Within 21 days after pouring, the road held up to all heavy concrete and lumber trucks as well as general traffic, and it took water as fast as a garden hose could flow, with virtually no water spread. Despite heavy rains, there has been a complete absence of ponding or overflow In fact, not one drop of water left the site during a record seven-week rainfall.
THE UNIQUE CHALLENGES
Yes, pervious is trickier than standard concrete. System design is site-specific, for example, and requires a soils survey and storm water calculations that factor in the percability and characteristics of native soils.
If the pervious is too wet or overworked during placement, the voids between the stone are reduced or eliminated, and it won't drain. If the concrete is too dry, it's impossible to get proper compaction for cross section strength, and if curing precautions aren't tightly maintained pervious concrete can fail. On the other hand, when the site is properly prepared, you can significantly reduce your potential for costly errors.
Care should be taken to keep the surface free from silty or clay-like material, and to avoid clogging it with sand, topsoil, beauty bark and other debris. Chemical cleansers are not recommended; plan to use plain water to flush the pervious pavement voids, and to sweep or vacuum one to two times a year to remove soil and debris.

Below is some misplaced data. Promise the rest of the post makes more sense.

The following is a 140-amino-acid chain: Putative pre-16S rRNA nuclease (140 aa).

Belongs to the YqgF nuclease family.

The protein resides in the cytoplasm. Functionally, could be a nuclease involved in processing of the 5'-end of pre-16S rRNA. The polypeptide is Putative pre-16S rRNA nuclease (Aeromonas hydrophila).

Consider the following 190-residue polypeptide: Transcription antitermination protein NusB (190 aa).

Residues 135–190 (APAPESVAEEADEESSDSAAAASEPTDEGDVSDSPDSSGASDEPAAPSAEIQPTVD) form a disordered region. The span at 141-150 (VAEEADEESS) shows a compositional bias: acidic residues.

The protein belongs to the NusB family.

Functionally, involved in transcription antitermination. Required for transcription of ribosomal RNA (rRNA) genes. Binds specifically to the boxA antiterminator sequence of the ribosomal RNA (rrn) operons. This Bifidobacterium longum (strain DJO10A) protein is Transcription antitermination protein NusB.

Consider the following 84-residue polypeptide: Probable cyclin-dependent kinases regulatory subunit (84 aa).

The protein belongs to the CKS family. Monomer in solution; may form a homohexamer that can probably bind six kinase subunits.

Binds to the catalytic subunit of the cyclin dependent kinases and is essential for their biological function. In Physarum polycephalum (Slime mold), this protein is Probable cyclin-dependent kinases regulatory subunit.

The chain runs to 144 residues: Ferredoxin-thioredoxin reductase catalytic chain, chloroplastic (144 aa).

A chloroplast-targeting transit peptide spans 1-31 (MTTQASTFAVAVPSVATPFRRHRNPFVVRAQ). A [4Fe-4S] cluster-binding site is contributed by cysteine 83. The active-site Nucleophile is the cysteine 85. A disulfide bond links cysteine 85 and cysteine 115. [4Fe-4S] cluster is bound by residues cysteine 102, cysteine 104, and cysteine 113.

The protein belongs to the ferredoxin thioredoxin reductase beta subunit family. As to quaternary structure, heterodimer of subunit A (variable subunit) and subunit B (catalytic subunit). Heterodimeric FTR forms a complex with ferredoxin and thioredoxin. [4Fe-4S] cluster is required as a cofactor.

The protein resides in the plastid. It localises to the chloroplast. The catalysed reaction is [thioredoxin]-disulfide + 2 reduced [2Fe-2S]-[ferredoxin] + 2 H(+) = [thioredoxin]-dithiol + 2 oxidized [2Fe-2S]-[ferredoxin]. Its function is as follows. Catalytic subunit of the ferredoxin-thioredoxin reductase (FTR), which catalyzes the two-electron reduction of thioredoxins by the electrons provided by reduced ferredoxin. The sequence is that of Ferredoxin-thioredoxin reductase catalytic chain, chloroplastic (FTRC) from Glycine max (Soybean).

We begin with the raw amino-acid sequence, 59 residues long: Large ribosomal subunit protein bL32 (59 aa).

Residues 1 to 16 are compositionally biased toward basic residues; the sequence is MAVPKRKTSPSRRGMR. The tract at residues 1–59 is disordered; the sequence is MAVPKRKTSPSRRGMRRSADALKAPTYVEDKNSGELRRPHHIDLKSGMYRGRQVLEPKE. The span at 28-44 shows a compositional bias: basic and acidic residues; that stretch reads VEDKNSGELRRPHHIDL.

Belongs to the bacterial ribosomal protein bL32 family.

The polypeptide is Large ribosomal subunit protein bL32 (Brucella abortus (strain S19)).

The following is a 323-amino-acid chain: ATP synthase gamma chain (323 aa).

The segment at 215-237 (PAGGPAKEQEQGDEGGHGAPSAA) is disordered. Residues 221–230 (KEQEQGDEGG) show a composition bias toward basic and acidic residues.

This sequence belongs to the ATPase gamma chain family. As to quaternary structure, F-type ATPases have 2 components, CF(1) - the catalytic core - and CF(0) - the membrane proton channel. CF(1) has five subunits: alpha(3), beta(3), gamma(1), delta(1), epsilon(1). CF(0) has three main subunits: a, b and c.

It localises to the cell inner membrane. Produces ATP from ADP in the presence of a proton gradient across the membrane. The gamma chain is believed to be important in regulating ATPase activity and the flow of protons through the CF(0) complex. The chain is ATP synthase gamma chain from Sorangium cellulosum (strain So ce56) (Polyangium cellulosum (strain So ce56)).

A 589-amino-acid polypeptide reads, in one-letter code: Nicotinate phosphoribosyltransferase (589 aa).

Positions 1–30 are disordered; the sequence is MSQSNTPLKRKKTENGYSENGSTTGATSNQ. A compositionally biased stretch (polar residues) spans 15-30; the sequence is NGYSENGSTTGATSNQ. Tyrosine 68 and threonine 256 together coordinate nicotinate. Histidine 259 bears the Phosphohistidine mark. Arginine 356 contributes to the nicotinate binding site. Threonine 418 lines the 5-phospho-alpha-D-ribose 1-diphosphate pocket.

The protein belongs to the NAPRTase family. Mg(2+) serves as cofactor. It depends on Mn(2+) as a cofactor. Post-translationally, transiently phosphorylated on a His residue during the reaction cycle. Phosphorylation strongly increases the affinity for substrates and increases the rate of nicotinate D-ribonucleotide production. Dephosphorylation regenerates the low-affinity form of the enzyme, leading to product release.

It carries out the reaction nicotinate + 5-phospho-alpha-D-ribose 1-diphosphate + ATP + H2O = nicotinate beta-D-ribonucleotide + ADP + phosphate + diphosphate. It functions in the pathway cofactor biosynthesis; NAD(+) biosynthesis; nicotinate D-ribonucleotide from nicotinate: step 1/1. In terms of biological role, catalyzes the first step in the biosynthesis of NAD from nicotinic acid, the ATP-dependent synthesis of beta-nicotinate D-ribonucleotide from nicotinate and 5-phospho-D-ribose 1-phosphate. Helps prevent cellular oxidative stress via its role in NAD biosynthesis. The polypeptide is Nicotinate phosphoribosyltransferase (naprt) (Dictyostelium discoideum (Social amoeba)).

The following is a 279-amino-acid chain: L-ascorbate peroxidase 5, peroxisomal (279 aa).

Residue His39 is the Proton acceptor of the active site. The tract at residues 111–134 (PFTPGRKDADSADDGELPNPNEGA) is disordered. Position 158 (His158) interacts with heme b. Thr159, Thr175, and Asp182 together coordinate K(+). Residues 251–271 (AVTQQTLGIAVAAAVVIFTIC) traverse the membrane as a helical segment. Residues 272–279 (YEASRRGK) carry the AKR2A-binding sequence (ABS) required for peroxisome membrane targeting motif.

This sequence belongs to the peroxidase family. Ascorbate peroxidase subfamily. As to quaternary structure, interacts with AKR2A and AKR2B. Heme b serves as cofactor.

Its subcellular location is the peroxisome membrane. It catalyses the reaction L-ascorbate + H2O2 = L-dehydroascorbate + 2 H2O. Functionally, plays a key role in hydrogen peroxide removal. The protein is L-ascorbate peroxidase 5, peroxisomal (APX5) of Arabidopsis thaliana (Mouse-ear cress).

THE MAJOR ADVANTAGES
Pervious concrete eliminates storm water detention vaults, ponds and piping systems, which are not only the most time-consuming and costly elements in plat development, they can take up a couple of otherwise profitable lots. Getting those lots back can often pay for the entire system.
Environmentally, it just makes good sense to let rainwater directly recharge our groundwater. By eliminating untreated storm water and runoff, the system mitigates "first flush" pollution and protects our streams, watersheds and ecosystems in much the same way as bioswale and natural soil drainage and filtration, rather than concentrating pollutants by channeling storm water.
Pervious doesn't get as hot as standard concrete, which reduces heat island effects, and it provides a higher albedo surface reflectivity index (0.35 or higher).
In addition, pervious concrete has been designated an LID (Low Impact Development) tool for storm water management and a BMP (Best Management Practice) by the EPA.
Concerned about plugging? Don't be. Properly placed pervious takes water at more than 200 inches per hour.
From every viewpoint--dollars, aesthetics, environment and performance--pervious concrete makes good sense. Costs are coming down, acceptance is rising, and my bet is that we're all going to see a lot more of this smart storm water solution.
Craig L. Morrison is the owner and president of both CMI Homebuilders and Pervious Concrete in Snohomish. He thanks the Smokey Point Concrete team and GM Scott Mickels for their dedication and hard work, Bruce Chattin from WACA, and especially the City of Sultan, Planner Rick Cisar, Engineer Jon Stack, Public Works Director Connie Dunn, Building Official Craig Bruner, the mayor and the city council for their support of Stratford Place.